By Ken Trainor
According to the National Wildlife Federation, "Children's stress levels fall within minutes of seeing green spaces — and children who regularly spend time outside are happier and healthier."
Hephzibah Children's Association took this to heart. Many of Hephzibah's traumatized children have never taken a walk in the woods or planted a garden and watched it grow.
The survivors of neglect and abuse are being given more opportunities to interact with nature, thanks to a team from the Oak Park-River Forest Community Foundation's Community Leadership Program, who enlisted the aid of Root-Riot (a local organization that promotes the joys of growing our own food), the Oak Park-River Forest Food Pantry, and Dominican University to create a community garden at Hephzibah Home. The garden's harvest will be shared with the Food Pantry to bring fresh produce to people in need.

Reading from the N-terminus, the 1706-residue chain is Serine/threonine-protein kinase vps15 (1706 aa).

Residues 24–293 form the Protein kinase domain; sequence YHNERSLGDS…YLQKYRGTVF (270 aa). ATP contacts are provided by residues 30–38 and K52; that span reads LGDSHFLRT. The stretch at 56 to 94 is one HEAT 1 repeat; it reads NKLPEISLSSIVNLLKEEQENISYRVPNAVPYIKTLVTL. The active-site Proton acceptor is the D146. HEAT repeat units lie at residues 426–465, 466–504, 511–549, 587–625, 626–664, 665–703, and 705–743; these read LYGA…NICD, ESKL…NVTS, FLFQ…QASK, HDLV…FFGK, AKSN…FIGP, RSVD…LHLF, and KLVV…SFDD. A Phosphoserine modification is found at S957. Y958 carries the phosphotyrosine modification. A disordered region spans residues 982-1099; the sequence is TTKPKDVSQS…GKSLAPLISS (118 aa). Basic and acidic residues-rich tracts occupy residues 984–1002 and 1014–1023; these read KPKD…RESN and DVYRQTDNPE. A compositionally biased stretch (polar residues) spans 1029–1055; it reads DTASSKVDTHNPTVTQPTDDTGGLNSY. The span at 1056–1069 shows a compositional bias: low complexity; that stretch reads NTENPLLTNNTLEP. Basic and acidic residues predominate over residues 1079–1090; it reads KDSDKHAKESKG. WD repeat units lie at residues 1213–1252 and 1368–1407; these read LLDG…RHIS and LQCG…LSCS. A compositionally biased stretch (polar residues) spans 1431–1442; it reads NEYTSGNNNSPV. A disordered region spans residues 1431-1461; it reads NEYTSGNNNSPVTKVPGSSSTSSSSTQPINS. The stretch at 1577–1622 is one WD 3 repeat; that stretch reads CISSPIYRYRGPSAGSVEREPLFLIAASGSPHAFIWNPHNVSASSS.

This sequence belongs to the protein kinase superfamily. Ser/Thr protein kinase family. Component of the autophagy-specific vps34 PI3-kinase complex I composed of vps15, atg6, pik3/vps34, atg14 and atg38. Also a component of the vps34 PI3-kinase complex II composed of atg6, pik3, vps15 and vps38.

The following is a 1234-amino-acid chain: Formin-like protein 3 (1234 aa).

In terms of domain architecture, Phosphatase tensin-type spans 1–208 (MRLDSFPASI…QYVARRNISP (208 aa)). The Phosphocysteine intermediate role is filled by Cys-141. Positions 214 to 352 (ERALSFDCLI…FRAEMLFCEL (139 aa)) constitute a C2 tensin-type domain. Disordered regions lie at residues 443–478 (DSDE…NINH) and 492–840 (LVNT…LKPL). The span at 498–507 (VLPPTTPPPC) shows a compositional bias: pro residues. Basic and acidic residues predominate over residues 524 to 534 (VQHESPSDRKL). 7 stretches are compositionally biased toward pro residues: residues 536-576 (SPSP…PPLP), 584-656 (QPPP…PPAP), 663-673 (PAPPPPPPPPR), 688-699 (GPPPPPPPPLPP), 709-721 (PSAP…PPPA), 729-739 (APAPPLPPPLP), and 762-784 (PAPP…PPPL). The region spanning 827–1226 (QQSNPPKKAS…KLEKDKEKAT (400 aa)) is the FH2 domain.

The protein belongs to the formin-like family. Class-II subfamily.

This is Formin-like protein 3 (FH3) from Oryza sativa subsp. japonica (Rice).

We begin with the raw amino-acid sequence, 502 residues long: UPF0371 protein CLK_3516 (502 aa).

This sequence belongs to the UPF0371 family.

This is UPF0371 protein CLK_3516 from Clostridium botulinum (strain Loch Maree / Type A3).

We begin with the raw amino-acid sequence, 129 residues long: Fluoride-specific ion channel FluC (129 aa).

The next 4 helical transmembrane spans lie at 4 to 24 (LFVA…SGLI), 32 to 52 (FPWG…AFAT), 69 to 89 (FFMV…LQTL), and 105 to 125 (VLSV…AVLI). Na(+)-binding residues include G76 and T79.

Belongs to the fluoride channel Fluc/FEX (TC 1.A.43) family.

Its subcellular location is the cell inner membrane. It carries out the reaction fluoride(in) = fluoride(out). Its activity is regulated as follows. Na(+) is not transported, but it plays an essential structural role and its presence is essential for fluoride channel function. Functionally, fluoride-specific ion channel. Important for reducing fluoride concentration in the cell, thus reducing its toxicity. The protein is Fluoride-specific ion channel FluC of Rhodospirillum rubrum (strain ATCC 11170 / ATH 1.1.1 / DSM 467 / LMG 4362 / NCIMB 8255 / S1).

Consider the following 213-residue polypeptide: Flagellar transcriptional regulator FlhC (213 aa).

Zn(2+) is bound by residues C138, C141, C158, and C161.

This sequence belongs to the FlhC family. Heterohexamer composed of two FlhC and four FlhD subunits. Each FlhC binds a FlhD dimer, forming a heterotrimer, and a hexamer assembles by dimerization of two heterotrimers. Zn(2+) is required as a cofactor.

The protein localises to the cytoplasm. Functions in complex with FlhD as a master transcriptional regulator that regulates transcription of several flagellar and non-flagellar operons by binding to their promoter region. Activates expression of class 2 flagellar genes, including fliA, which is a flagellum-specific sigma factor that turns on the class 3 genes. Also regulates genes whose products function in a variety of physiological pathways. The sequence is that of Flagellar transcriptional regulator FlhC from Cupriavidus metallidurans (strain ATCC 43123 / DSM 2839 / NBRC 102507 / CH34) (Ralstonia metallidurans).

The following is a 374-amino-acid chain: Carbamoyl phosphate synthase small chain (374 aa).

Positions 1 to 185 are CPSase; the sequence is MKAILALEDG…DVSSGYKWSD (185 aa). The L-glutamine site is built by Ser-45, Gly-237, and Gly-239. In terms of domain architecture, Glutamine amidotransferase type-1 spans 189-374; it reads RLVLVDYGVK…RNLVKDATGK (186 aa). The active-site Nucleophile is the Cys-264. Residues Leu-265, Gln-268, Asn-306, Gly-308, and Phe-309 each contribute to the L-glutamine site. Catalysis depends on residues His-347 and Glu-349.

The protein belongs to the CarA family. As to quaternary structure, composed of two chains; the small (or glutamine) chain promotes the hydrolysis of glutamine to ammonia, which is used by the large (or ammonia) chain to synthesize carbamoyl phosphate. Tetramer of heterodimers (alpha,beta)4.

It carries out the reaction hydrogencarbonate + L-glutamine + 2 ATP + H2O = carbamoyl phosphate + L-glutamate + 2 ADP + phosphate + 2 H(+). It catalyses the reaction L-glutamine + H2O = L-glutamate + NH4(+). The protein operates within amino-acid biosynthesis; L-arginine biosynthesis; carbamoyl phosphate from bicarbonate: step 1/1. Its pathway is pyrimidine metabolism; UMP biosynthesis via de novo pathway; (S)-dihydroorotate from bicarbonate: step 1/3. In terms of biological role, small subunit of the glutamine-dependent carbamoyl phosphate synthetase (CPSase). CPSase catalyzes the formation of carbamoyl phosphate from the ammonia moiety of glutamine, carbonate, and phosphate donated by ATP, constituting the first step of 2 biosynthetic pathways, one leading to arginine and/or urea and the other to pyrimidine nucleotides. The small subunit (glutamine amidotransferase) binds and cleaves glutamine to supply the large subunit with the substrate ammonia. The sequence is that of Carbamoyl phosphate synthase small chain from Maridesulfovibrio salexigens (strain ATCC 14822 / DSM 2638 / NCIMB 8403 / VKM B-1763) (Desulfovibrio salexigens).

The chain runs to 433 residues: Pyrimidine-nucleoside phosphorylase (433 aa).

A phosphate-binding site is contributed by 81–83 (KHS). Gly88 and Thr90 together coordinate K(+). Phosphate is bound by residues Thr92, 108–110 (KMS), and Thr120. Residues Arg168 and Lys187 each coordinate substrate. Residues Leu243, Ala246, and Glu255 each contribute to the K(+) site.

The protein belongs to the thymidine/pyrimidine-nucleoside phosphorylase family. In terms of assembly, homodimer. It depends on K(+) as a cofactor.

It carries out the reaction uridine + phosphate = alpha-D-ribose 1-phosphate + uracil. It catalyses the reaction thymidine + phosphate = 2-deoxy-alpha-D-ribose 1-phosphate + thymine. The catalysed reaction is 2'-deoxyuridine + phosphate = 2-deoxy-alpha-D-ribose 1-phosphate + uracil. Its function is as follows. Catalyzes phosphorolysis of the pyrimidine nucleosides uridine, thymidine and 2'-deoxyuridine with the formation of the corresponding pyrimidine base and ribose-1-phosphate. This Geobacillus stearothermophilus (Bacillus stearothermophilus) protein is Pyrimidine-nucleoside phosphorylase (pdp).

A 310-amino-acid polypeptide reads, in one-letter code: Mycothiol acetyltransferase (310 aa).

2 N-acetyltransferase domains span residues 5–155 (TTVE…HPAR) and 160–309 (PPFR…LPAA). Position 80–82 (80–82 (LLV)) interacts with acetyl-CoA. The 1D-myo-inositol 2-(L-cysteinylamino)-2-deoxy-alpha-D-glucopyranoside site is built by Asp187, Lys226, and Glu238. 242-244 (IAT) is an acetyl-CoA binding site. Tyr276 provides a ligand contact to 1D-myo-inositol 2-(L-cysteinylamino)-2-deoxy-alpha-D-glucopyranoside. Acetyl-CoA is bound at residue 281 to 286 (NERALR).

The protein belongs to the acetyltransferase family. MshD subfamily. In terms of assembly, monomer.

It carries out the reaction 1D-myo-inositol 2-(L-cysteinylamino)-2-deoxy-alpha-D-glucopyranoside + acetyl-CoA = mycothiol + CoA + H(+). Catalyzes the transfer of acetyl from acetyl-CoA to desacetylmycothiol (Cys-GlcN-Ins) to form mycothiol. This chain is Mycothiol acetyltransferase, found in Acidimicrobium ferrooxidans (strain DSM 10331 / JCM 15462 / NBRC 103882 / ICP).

The group spent several April weekends preparing the garden under the guidance of Root-Riot co-founders Amy Beltemacchi and Seamus Ford. Food Pantry Executive Director Michele Zurakowski pitched in with other volunteers. Kathleen Mullaney, director of the Office of Research and Sponsored Projects at Dominican University, and a group of Dominican University students helped haul in dirt and mulch, taught the children about soil and helped them install stepping stones. Master gardener Don Nekrosius stopped by to give the kids some pointers about worm composting.
"This amazing group of community volunteers has transformed our backyard into a living oasis that will benefit our children immeasurably while producing food for the community," said Hephzibah Development Director Molly Philosophos.
The garden will be dedicated at noon Sunday, May 18, at Hephzibah on North Boulevard.
Answer Book 2016
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